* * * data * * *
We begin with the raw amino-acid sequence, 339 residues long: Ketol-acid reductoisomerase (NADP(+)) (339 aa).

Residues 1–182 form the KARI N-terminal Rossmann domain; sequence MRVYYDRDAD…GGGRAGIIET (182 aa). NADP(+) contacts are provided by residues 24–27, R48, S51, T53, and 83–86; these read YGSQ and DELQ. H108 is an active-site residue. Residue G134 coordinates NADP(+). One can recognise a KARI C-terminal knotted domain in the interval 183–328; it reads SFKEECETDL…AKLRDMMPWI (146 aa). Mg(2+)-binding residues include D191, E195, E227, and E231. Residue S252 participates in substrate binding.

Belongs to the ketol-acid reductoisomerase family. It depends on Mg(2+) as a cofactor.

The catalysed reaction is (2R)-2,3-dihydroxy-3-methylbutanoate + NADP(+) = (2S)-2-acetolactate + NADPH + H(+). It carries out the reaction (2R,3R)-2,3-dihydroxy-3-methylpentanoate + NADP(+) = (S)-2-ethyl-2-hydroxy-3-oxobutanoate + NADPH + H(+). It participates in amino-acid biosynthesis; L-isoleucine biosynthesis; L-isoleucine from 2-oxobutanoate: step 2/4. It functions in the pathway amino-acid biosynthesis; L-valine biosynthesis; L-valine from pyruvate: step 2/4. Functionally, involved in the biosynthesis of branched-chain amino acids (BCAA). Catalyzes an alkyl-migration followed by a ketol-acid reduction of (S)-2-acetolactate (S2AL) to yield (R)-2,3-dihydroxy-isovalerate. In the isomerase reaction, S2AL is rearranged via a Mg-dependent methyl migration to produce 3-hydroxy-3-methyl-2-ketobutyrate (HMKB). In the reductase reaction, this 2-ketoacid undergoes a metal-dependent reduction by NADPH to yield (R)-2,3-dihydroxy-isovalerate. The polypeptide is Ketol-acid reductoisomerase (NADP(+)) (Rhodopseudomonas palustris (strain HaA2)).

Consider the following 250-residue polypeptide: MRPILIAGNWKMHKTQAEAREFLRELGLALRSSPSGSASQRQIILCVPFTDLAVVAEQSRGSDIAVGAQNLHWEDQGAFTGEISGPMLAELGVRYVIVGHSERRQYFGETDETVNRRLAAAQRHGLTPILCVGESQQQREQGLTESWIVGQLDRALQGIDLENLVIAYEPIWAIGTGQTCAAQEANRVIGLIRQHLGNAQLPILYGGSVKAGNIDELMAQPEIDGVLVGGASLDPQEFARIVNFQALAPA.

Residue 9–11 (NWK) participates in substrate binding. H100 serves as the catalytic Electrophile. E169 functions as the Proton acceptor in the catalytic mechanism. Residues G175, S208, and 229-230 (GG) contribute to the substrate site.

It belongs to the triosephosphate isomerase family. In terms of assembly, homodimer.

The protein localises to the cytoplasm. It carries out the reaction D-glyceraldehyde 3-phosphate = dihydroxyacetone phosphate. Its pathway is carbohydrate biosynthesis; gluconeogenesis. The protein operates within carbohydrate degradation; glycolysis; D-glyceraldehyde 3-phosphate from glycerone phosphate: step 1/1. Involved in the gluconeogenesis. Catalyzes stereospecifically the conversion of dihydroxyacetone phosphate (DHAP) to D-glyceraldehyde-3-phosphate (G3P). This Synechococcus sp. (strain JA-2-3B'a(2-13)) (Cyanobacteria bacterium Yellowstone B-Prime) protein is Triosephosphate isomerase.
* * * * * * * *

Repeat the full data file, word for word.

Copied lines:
We begin with the raw amino-acid sequence, 339 residues long: Ketol-acid reductoisomerase (NADP(+)) (339 aa).

Residues 1–182 form the KARI N-terminal Rossmann domain; sequence MRVYYDRDAD…GGGRAGIIET (182 aa). NADP(+) contacts are provided by residues 24–27, R48, S51, T53, and 83–86; these read YGSQ and DELQ. H108 is an active-site residue. Residue G134 coordinates NADP(+). One can recognise a KARI C-terminal knotted domain in the interval 183–328; it reads SFKEECETDL…AKLRDMMPWI (146 aa). Mg(2+)-binding residues include D191, E195, E227, and E231. Residue S252 participates in substrate binding.

Belongs to the ketol-acid reductoisomerase family. It depends on Mg(2+) as a cofactor.

The catalysed reaction is (2R)-2,3-dihydroxy-3-methylbutanoate + NADP(+) = (2S)-2-acetolactate + NADPH + H(+). It carries out the reaction (2R,3R)-2,3-dihydroxy-3-methylpentanoate + NADP(+) = (S)-2-ethyl-2-hydroxy-3-oxobutanoate + NADPH + H(+). It participates in amino-acid biosynthesis; L-isoleucine biosynthesis; L-isoleucine from 2-oxobutanoate: step 2/4. It functions in the pathway amino-acid biosynthesis; L-valine biosynthesis; L-valine from pyruvate: step 2/4. Functionally, involved in the biosynthesis of branched-chain amino acids (BCAA). Catalyzes an alkyl-migration followed by a ketol-acid reduction of (S)-2-acetolactate (S2AL) to yield (R)-2,3-dihydroxy-isovalerate. In the isomerase reaction, S2AL is rearranged via a Mg-dependent methyl migration to produce 3-hydroxy-3-methyl-2-ketobutyrate (HMKB). In the reductase reaction, this 2-ketoacid undergoes a metal-dependent reduction by NADPH to yield (R)-2,3-dihydroxy-isovalerate. The polypeptide is Ketol-acid reductoisomerase (NADP(+)) (Rhodopseudomonas palustris (strain HaA2)).

Consider the following 250-residue polypeptide: MRPILIAGNWKMHKTQAEAREFLRELGLALRSSPSGSASQRQIILCVPFTDLAVVAEQSRGSDIAVGAQNLHWEDQGAFTGEISGPMLAELGVRYVIVGHSERRQYFGETDETVNRRLAAAQRHGLTPILCVGESQQQREQGLTESWIVGQLDRALQGIDLENLVIAYEPIWAIGTGQTCAAQEANRVIGLIRQHLGNAQLPILYGGSVKAGNIDELMAQPEIDGVLVGGASLDPQEFARIVNFQALAPA.

Residue 9–11 (NWK) participates in substrate binding. H100 serves as the catalytic Electrophile. E169 functions as the Proton acceptor in the catalytic mechanism. Residues G175, S208, and 229-230 (GG) contribute to the substrate site.

It belongs to the triosephosphate isomerase family. In terms of assembly, homodimer.

The protein localises to the cytoplasm. It carries out the reaction D-glyceraldehyde 3-phosphate = dihydroxyacetone phosphate. Its pathway is carbohydrate biosynthesis; gluconeogenesis. The protein operates within carbohydrate degradation; glycolysis; D-glyceraldehyde 3-phosphate from glycerone phosphate: step 1/1. Involved in the gluconeogenesis. Catalyzes stereospecifically the conversion of dihydroxyacetone phosphate (DHAP) to D-glyceraldehyde-3-phosphate (G3P). This Synechococcus sp. (strain JA-2-3B'a(2-13)) (Cyanobacteria bacterium Yellowstone B-Prime) protein is Triosephosphate isomerase.